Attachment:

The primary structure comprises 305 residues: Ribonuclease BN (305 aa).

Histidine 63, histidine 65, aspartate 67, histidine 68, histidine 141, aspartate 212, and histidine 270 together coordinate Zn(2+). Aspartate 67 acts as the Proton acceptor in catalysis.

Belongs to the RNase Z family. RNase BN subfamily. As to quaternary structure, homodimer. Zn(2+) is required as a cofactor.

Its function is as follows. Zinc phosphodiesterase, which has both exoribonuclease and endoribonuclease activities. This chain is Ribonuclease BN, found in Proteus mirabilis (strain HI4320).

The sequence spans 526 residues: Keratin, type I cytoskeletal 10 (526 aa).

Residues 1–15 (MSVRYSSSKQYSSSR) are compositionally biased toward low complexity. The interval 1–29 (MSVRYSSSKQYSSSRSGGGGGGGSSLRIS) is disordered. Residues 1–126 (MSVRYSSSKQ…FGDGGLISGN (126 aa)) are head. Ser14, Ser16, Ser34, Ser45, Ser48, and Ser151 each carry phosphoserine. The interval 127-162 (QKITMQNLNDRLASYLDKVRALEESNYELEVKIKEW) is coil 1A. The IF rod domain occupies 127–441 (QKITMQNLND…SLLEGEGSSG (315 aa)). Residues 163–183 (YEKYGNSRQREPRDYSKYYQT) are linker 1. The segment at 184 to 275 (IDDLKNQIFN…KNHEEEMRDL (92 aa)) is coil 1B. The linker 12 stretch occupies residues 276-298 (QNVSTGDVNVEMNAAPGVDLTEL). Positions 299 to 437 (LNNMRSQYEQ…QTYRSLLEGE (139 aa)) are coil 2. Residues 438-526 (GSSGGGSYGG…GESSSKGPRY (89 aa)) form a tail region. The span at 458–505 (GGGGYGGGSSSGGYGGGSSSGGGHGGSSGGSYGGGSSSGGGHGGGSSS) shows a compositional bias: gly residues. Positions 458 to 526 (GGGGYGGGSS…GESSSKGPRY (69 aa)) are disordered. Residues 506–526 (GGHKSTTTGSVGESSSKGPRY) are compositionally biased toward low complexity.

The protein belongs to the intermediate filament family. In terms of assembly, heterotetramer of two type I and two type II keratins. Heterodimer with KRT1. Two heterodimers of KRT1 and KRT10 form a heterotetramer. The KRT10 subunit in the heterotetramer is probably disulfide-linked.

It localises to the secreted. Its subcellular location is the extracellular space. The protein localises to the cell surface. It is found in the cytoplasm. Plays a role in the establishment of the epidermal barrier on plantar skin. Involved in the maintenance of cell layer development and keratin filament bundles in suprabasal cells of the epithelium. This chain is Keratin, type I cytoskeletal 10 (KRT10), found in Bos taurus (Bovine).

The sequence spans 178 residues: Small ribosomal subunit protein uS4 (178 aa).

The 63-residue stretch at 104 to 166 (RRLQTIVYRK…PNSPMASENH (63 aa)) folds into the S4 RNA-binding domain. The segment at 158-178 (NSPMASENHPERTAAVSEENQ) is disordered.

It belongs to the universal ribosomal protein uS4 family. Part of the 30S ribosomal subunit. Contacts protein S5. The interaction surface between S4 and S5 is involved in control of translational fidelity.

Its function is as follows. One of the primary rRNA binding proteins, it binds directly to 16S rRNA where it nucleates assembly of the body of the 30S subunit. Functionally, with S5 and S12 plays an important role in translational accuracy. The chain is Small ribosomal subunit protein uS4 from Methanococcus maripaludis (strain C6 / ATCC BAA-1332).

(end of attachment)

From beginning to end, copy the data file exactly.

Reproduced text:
The primary structure comprises 305 residues: Ribonuclease BN (305 aa).

Histidine 63, histidine 65, aspartate 67, histidine 68, histidine 141, aspartate 212, and histidine 270 together coordinate Zn(2+). Aspartate 67 acts as the Proton acceptor in catalysis.

Belongs to the RNase Z family. RNase BN subfamily. As to quaternary structure, homodimer. Zn(2+) is required as a cofactor.

Its function is as follows. Zinc phosphodiesterase, which has both exoribonuclease and endoribonuclease activities. This chain is Ribonuclease BN, found in Proteus mirabilis (strain HI4320).

The sequence spans 526 residues: Keratin, type I cytoskeletal 10 (526 aa).

Residues 1–15 (MSVRYSSSKQYSSSR) are compositionally biased toward low complexity. The interval 1–29 (MSVRYSSSKQYSSSRSGGGGGGGSSLRIS) is disordered. Residues 1–126 (MSVRYSSSKQ…FGDGGLISGN (126 aa)) are head. Ser14, Ser16, Ser34, Ser45, Ser48, and Ser151 each carry phosphoserine. The interval 127-162 (QKITMQNLNDRLASYLDKVRALEESNYELEVKIKEW) is coil 1A. The IF rod domain occupies 127–441 (QKITMQNLND…SLLEGEGSSG (315 aa)). Residues 163–183 (YEKYGNSRQREPRDYSKYYQT) are linker 1. The segment at 184 to 275 (IDDLKNQIFN…KNHEEEMRDL (92 aa)) is coil 1B. The linker 12 stretch occupies residues 276-298 (QNVSTGDVNVEMNAAPGVDLTEL). Positions 299 to 437 (LNNMRSQYEQ…QTYRSLLEGE (139 aa)) are coil 2. Residues 438-526 (GSSGGGSYGG…GESSSKGPRY (89 aa)) form a tail region. The span at 458–505 (GGGGYGGGSSSGGYGGGSSSGGGHGGSSGGSYGGGSSSGGGHGGGSSS) shows a compositional bias: gly residues. Positions 458 to 526 (GGGGYGGGSS…GESSSKGPRY (69 aa)) are disordered. Residues 506–526 (GGHKSTTTGSVGESSSKGPRY) are compositionally biased toward low complexity.

The protein belongs to the intermediate filament family. In terms of assembly, heterotetramer of two type I and two type II keratins. Heterodimer with KRT1. Two heterodimers of KRT1 and KRT10 form a heterotetramer. The KRT10 subunit in the heterotetramer is probably disulfide-linked.

It localises to the secreted. Its subcellular location is the extracellular space. The protein localises to the cell surface. It is found in the cytoplasm. Plays a role in the establishment of the epidermal barrier on plantar skin. Involved in the maintenance of cell layer development and keratin filament bundles in suprabasal cells of the epithelium. This chain is Keratin, type I cytoskeletal 10 (KRT10), found in Bos taurus (Bovine).

The sequence spans 178 residues: Small ribosomal subunit protein uS4 (178 aa).

The 63-residue stretch at 104 to 166 (RRLQTIVYRK…PNSPMASENH (63 aa)) folds into the S4 RNA-binding domain. The segment at 158-178 (NSPMASENHPERTAAVSEENQ) is disordered.

It belongs to the universal ribosomal protein uS4 family. Part of the 30S ribosomal subunit. Contacts protein S5. The interaction surface between S4 and S5 is involved in control of translational fidelity.

Its function is as follows. One of the primary rRNA binding proteins, it binds directly to 16S rRNA where it nucleates assembly of the body of the 30S subunit. Functionally, with S5 and S12 plays an important role in translational accuracy. The chain is Small ribosomal subunit protein uS4 from Methanococcus maripaludis (strain C6 / ATCC BAA-1332).